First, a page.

Liberal conspiracy theorists sometimes imagine that Fox News is somehow mysteriously pulling the strings of the conservative movement and even the United States. That is, of course, just nuts. But those who obsess about Fox’s outsize influence actually have something to chew on this year. It turns out that by forcing public figures who are under contract to it as commentators to declare their presidential intentions one way or the other the network my have more influence on the roster and the timing of the Republican presidential field than any group or party faction.
Earlier this year, Fox helped Rick Santorum and Newt Gingrich to make up their minds by suspending them after it became clear that both were planning campaigns. Without the nudge from Fox, both could have played coy about actually running while still claiming they were “exploring” the possibility of a candidacy. That was followed by the network’s strong-arming of Mike Huckabee to fess up about his plans. The 2008 Republican contender probably never intended to run but, like anybody with a television show and other media projects, he benefited from the uncertainty. That is, until Fox made it clear that unless he withdrew his name from consideration he would lose his weekly show on the channel.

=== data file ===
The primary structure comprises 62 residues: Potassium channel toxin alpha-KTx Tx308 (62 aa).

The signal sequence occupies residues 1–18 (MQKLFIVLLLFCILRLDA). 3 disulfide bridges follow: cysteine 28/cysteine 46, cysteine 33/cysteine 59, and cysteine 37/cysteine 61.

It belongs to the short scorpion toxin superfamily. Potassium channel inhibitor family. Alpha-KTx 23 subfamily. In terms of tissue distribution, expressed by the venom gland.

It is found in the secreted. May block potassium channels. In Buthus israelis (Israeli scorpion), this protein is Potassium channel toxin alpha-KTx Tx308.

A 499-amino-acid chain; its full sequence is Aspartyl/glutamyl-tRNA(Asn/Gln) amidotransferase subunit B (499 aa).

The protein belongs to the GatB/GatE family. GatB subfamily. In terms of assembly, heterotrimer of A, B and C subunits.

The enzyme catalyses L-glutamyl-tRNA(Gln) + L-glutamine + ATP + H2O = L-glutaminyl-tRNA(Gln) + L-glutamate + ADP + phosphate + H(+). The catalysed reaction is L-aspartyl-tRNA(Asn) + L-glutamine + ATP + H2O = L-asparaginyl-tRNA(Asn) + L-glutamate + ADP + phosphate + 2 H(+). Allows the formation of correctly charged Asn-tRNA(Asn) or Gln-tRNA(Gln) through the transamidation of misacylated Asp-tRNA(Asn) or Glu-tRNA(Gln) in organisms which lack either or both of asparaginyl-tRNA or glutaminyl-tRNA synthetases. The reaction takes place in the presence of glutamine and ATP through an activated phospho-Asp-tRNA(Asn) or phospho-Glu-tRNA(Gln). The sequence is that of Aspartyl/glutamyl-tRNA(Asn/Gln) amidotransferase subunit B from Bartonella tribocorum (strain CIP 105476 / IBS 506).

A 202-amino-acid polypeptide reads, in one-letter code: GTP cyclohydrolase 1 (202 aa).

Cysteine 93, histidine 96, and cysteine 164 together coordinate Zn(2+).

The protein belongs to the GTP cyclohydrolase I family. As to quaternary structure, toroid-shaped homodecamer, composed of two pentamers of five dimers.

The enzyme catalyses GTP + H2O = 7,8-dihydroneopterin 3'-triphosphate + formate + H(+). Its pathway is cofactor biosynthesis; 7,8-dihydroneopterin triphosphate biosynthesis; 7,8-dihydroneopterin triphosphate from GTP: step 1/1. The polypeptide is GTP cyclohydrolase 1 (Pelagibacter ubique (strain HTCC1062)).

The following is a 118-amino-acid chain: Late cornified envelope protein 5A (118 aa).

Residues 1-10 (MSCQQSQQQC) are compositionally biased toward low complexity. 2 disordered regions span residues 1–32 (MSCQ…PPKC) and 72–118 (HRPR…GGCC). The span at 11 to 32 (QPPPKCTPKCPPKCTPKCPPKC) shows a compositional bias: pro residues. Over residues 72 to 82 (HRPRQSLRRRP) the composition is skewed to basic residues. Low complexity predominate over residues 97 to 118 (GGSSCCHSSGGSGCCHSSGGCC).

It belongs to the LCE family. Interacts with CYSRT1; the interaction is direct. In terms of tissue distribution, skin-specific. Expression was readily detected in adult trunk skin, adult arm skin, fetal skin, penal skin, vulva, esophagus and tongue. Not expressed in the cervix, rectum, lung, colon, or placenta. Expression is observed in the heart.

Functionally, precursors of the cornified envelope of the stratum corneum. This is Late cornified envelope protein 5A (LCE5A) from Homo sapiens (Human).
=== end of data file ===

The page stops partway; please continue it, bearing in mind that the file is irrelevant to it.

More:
Fox’s motivation in forcing these men to stop playing around is entirely principled. The network rightly considers it improper to give a candidate or possible candidate a paid forum. But no matter how you look at it, their decision to collect a roster of presidential wannabes gives them a certain degree of clout, at least as far as the composition of the GOP candidate’s list.
But there is one more possible Republican candidate that is still on the Fox payroll: Sarah Palin. Given the relative silence from the Palin camp for the last few months, there was no need to force her hand since it appeared that she had no interest in running in 2012. But with Palin returning to a schedule of speaking engagements this weekend—she is planning on touring the Northeast in a red, white and blue bus that bears a striking resemblance to the sort of conveyance candidates like to cruise around in—it may be time for Fox to put the former Alaska governor to the question.
Nobody really knows whether Palin’s upcoming appearances are campaign stops or if she is just enjoying her celebrity and influence with no real intention of entering the race. She is, no doubt, enjoying the speculation and would like to milk it for as long as possible before she makes a decision. But it’s doubtful that Fox News chief Roger Ailes will let her get away with this for very long.
Despite liberal whining, Fox isn’t really very different from the rest of the media except for the fact that it is more honest about its political tilt. But by compelling its commentators to halt the guessing about their presidential intentions, it must be conceded that Fox has more influence in terms of the choices that Republican voters will have than any other outlet in recent memory.